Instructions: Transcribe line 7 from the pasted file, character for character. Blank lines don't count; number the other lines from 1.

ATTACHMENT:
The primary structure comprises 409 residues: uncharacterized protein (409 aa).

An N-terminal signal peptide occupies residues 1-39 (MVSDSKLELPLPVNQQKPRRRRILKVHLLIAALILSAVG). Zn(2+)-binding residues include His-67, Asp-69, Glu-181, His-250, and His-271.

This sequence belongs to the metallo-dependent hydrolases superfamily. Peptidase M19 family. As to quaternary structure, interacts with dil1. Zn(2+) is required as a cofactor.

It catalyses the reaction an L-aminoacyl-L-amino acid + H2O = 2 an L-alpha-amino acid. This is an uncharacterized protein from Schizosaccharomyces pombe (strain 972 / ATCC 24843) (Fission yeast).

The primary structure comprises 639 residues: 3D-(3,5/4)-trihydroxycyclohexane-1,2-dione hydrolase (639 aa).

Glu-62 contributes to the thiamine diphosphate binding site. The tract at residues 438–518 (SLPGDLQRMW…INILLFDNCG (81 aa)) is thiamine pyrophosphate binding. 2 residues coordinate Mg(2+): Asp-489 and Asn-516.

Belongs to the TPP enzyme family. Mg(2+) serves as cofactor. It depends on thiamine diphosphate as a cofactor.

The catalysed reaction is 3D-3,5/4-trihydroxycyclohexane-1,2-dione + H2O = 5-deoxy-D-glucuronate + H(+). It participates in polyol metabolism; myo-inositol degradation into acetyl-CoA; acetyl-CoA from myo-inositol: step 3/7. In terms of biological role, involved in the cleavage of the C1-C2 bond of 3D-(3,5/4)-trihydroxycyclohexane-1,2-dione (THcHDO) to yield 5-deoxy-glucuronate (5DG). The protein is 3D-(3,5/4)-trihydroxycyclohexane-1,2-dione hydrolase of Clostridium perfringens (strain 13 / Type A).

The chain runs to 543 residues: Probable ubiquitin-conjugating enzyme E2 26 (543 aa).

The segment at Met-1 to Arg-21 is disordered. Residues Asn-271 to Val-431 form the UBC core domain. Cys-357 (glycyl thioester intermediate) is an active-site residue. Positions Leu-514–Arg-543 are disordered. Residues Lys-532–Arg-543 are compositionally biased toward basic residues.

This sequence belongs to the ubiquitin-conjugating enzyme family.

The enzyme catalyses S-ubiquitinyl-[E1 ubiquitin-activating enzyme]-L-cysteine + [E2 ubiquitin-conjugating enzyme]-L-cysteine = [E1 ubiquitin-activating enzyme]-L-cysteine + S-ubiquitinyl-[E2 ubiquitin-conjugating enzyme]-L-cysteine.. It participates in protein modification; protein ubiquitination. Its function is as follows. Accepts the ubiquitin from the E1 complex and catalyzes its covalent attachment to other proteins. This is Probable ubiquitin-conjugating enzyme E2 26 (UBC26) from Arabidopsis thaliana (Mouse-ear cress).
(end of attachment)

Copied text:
Belongs to the TPP enzyme family. Mg(2+) serves as cofactor. It depends on thiamine diphosphate as a cofactor.